Marry or Live In?


Nisha JamVwal dispels the myths surrounding live in relationships So, Angela Jolie and Brad Pitt took ages before deciding to get married? With half a dozen kids and six years of living in I’d say better late than never? Quite a feat looking at the long list of live in relationships ending in break ups where the two people who were once inseparable going their own (bitter) ways. And this brings me to the classic premise about live in relationships – should one get into a live in relationship or stick to the conventional path?

The insecurities of being secure
My personal opinion is that if you’re looking for marriage and commitment then it’s not an idea that might lead to a long term union. There is no such thing as a ‘trial marriage’. You can live together, have sex, put your dirty clothes in the same washing machine and share the same room but that does not a marriage make. It’s not even a preparation for marriage. I think it’s a convenience of sorts without the attendant responsibilities. The live in couple seldom feels secure in the relationship and the desire to create palatable solutions to work towards a future together is absent. I’ve often seen couples that live together seldom work out their problems. It is easier to walk out and look for another partner in a pique, exasperated with some minor problems of the moment or phase. The issues and their magnanimity pass and you find you could have worked it out but you’ve moved on in the heat of those angry weeks. In a marriage it would have entailed sorting it out.

Friends, lovers or…
Lovers, especially in the initial phase, that live together most often vehemently insist that a piece of paper is of no consequence especially in a day and age when divorces are available ‘nearly overnight’. They revel in their companionship and passion when the going is good. However, when they hit a rough patch they adopt cursory efforts to patch it up, most often lacking the tenacity to battle the problems to create a lasting intimacy. Recently, I was on the panel of a television news show where a heated discussion ensued on this topic. To my stance opposing participants pointed out that the stability marriage offers especially in the Indian context, is more on a functional basis. The raison d’être of all enduring ‘arranged’ marriages that seems to surprise the west is monetary. Whereas, a live in relationship they vehemently argue is largely derived from an urgent and driving need for emotional and physical togetherness and intimacy. Most single people know that on the surface, marriage looks like something that will give us happiness, save us from loneliness, is something to strive to have some day, and something that will be a major mile-marker in our lives but that may not always be the case, they argue! If you’ve been lucky enough to see the full spectrum of marriage by association to family and friends, by now you know that it is not a gift that one must take for granted. If you are married, then you have a deeper understanding of marriage from your personal experience. Not only do you know about happiness and sadness, but you have also felt it at a gut level and have grappled with working at it and working out things together.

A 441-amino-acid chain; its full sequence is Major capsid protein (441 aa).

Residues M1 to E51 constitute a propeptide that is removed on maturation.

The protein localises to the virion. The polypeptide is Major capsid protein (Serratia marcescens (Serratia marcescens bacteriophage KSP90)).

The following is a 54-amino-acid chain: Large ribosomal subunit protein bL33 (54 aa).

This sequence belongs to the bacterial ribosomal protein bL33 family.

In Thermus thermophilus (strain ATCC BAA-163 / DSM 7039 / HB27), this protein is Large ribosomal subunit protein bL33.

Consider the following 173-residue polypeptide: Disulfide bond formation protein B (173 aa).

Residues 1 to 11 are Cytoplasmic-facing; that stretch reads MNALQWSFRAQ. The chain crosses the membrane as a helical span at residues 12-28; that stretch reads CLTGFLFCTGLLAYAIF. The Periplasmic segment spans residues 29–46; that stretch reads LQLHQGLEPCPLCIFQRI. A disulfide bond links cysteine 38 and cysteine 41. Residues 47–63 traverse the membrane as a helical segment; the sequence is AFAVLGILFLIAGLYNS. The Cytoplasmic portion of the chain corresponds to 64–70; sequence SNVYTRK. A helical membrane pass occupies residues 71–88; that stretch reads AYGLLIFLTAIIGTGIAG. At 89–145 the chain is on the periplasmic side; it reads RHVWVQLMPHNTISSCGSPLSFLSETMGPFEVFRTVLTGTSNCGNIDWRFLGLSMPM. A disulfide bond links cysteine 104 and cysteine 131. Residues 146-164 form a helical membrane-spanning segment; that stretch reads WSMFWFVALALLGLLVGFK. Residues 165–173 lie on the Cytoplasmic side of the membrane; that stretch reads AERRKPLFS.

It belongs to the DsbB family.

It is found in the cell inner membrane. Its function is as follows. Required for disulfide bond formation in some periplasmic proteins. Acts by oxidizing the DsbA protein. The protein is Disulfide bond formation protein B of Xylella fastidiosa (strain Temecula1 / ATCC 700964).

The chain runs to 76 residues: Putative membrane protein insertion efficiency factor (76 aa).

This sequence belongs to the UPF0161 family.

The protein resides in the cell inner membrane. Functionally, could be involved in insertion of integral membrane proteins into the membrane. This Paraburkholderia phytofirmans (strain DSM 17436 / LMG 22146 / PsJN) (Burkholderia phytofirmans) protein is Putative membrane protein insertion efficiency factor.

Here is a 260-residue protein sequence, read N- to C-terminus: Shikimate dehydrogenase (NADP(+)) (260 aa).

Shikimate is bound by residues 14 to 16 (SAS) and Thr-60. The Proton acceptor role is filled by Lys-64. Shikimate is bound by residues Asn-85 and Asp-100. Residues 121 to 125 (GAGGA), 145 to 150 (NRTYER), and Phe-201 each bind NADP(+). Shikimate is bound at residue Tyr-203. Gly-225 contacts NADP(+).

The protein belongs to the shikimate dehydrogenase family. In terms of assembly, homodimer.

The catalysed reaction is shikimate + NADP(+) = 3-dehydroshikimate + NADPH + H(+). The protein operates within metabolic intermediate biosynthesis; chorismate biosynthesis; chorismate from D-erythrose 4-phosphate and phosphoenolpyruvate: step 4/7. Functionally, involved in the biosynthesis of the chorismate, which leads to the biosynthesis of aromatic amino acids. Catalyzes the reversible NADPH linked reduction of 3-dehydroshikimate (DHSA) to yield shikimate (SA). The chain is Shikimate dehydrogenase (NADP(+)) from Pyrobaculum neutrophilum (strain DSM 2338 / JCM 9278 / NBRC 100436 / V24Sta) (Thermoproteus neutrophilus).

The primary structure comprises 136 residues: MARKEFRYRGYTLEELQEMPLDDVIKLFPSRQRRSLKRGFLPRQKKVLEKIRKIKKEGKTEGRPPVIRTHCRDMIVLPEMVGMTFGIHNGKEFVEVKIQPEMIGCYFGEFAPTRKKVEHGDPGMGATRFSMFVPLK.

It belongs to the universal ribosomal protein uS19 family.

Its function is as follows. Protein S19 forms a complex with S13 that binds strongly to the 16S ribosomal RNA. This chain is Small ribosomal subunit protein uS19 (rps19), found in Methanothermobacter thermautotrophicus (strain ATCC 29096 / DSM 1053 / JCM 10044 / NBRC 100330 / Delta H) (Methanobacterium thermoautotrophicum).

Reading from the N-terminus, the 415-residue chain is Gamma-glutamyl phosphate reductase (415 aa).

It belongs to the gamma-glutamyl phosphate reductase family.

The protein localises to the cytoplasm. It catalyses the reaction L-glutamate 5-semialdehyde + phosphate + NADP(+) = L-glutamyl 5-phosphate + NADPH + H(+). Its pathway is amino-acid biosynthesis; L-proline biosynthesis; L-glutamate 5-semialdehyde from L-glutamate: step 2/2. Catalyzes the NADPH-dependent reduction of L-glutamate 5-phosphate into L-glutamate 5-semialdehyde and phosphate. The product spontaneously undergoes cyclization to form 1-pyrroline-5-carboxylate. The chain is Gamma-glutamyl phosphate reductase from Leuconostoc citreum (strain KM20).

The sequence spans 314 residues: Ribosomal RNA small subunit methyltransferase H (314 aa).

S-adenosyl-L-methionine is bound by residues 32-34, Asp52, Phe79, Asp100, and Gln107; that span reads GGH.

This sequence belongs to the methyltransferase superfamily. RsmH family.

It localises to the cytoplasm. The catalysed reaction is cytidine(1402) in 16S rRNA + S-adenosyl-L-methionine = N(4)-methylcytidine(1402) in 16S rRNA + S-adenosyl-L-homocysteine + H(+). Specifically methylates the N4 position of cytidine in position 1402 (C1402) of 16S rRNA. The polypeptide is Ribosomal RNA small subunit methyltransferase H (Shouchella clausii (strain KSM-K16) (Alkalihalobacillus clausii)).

Wise men say only fools rush in
I’ve thought long and hard and been party to perennial debates on the subject and while I agree that a lot can be said for live in relationships, my personal take is that I might still prefer the enhanced quality that life renders to the title ‘wife’. However, it has to be said that human relationships especially the man-woman realm, has always defied fixed formulas. It’s about what works best for the two people involved in the relationship. However in the dizzy throes of a relationship, serious considerations may not be taken into account in the euphoria and delusionary cloud that a heady romance leads you into. The decision should not be frivolous or transitory and important considerations like family, future, monetary security need to be ensured. These days marriages fall apart like clichéd nine pins, with the ripples of pain extending to the offspring. This is why both situations should be entered into after much thought, commitment, responsibility and oodles of ability to care, give and understand the need for individuality to ensure any degree of success and happiness. However, as I mentioned in my column some months ago, marriage is an eventuality you can look at after making life work for you. It is a major responsibility and I’d strongly recommend that it can wait. Thirty is the new twenty, isn’t it?

Nisha JamVwal
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Volume 4 Issue 5


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